Musette loses track of time. She’s been Skyping with her mom and watching Long Island Medium. I have to wait for her at the subway exit.
She arrives from the other side of the street than the one I’m waiting for her on. We look up directions to the theater on my phone because of her phone’s gps problems and get back on the train, riding into Williamsburg. On the way there, I tell her that I am nervous about tomorrow’s work party.
She tells me that I need to regulate myself.
You’re going to be a pop pop soon, she says. You can’t be coming home wasted all the time.
But I know that I probably can, because fathers have been doing it throughout all of history.
You see, what she’s trying to do here is continue the molding of me into a father. It’s been going on ever since our first teddy bear, and then Charlo.
Speaking of Charlo, did you puppy proof the apartment before you left?
She hesitates for a second before telling me that she did.
It’s fine, she says.
Arriving at Williamsburg, we get off the train, and I navigate us to the theater. Musette bought our tickets online. We have to claim them from the box office which is simply a register next to the concessions. There is nobody in line, and there is nobody behind the register. We stand in front of it for a couple of minutes before a girl leaves her place at the concession stand and prints us off our tickets.
We ask her if there is a line already formed.
She tells us that there’s not.
How early should we arrive, we ask.
Forty five minutes to an hour.
Where does the line form?
On the stairs.
We leave the box office and head to the stairs. The girl was right; there is nobody there. We are just under two hours early. There is a sleepy black boy guarding the theaters at the top of the stairs. We ask him how early we should arrive, and he tells us fifteen minutes.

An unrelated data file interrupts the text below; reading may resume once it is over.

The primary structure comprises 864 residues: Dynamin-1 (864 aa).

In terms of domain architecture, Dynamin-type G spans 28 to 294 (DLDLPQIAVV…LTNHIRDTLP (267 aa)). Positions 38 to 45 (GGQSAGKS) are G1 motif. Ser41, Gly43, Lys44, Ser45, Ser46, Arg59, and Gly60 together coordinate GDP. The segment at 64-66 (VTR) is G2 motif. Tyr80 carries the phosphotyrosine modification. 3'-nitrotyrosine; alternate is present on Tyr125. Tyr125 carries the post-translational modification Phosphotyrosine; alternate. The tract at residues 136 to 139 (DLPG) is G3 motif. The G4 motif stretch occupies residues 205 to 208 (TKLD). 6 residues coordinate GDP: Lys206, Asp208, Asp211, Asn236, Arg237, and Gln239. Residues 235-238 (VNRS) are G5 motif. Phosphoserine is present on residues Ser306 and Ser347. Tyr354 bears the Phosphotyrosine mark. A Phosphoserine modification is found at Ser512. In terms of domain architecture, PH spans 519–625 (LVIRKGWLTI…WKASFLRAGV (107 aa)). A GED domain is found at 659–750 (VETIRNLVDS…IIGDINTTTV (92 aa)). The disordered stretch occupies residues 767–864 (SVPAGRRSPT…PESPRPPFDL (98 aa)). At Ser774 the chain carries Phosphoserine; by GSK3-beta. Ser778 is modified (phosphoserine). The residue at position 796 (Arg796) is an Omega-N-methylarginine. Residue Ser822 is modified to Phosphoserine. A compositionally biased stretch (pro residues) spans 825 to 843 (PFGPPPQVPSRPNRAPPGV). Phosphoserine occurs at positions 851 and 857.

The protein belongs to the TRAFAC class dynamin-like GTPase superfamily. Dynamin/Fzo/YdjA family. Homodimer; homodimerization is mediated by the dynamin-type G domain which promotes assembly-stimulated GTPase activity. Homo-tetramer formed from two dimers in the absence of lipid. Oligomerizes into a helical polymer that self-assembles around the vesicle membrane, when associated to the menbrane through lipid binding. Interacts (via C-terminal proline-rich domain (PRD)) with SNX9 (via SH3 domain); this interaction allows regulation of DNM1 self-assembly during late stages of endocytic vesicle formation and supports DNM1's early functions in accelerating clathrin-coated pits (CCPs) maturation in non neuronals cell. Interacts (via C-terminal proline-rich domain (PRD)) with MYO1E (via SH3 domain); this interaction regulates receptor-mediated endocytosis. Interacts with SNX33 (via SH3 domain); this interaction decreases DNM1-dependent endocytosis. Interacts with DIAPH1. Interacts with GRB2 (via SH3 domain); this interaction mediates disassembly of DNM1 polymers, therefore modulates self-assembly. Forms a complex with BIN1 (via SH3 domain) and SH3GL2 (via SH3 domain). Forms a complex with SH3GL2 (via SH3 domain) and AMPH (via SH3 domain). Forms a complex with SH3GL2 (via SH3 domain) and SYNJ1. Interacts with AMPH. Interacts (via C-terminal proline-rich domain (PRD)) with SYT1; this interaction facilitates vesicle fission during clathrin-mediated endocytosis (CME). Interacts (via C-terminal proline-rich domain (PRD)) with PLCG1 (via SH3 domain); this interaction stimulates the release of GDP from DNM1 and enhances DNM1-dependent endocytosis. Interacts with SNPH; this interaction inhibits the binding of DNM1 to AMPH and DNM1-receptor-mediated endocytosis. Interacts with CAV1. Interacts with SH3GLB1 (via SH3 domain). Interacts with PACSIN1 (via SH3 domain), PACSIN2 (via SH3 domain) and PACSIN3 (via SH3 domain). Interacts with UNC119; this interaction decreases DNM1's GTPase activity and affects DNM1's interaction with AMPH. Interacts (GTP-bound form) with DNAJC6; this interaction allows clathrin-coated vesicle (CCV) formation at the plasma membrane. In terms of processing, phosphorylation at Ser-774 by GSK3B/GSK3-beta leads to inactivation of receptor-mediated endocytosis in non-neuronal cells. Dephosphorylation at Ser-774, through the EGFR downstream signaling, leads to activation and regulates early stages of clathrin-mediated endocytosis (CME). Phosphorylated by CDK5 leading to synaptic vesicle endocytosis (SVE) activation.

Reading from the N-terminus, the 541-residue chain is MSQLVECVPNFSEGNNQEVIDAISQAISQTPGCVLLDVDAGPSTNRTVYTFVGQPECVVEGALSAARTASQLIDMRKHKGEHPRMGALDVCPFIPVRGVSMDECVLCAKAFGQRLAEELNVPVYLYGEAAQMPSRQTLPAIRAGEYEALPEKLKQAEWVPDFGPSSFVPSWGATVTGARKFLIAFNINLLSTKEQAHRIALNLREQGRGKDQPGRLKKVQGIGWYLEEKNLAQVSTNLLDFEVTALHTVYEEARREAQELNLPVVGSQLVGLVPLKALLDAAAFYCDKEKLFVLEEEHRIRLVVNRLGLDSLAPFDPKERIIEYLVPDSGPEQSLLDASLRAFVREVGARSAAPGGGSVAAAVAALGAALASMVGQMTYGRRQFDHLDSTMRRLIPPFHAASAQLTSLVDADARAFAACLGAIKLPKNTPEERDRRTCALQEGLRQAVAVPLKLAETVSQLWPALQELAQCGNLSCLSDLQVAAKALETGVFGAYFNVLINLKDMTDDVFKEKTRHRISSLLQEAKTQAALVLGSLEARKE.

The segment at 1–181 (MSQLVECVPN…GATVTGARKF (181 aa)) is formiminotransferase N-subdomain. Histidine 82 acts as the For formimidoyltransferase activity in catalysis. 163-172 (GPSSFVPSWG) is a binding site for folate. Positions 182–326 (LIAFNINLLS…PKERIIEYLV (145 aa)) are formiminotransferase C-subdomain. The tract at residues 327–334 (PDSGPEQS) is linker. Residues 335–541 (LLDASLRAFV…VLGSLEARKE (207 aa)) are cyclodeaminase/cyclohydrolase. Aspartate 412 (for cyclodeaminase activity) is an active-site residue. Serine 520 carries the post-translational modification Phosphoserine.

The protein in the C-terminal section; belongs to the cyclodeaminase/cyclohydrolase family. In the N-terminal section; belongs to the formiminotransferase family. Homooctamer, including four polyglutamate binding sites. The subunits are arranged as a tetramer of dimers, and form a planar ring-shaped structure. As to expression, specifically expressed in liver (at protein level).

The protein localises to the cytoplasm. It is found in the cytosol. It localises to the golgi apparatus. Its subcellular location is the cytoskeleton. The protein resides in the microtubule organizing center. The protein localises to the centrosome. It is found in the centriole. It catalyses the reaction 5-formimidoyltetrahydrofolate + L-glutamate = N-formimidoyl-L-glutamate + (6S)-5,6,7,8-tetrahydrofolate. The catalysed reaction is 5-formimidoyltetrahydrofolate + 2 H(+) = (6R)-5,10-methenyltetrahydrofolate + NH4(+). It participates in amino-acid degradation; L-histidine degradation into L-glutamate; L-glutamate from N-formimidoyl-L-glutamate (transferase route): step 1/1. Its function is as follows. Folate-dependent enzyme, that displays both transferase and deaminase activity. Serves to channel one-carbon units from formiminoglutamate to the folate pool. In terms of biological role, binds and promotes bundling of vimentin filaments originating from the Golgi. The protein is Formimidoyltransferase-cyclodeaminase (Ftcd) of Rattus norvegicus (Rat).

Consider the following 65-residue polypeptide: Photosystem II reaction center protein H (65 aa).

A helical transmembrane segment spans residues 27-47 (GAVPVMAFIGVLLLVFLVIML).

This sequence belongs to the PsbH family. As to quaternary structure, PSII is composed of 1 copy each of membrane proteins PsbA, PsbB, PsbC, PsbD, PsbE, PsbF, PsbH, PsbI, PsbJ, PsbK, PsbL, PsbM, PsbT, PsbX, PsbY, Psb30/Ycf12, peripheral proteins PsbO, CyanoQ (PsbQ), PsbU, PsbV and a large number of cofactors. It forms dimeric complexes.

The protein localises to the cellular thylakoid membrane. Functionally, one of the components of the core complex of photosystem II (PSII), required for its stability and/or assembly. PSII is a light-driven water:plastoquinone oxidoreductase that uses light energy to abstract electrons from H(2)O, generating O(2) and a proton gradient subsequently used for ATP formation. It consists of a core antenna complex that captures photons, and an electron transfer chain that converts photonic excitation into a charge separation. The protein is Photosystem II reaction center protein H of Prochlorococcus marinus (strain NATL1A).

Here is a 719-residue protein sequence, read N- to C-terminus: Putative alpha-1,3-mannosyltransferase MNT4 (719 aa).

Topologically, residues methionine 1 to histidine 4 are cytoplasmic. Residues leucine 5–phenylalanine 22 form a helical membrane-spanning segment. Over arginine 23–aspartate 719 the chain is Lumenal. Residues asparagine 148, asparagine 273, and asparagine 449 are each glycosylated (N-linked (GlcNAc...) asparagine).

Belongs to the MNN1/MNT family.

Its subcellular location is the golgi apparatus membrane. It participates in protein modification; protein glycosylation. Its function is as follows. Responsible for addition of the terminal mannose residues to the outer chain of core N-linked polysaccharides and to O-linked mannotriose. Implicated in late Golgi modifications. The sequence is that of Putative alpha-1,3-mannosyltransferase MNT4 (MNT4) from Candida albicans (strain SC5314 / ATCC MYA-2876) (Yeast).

We decide to trust the box office girl instead of this sleepy black boy. The decision has nothing to do with the color of his skin. Fifteen minutes just seems too risky.
But we have time to eat regardless, and we are both hungry. So we leave the theater and wander around until Musette remembers that there is a very inexpensive dumpling place nearby. It’s the one that we went to with her brother – the one with the very graffitied bathroom.
I start looking it up on my phone, but Musette finds it before the results are loaded. We go in and order six dumplings, some pan fried noodles, a pancake sandwich and some bubble milk tea.
It’s about a ten minute wait. We sit in a seat that is right in the path of the cold breeze blowing in with each opening of the door. There are tables surrounding us. The people sitting in them have to squeeze around us to get out.
Our food comes, we eat it, and then we then leave the restaurant. It’s just over an hour before the movie starts. The line has begun forming. There are only a few small parties waiting at the top of the stairs. We take our place behind them. The line behind us forms rapidly. A couple of slightly intimidating boys are directly behind us. They keep giving me nasty looks. I’m wondering if tonight is the night I am shot.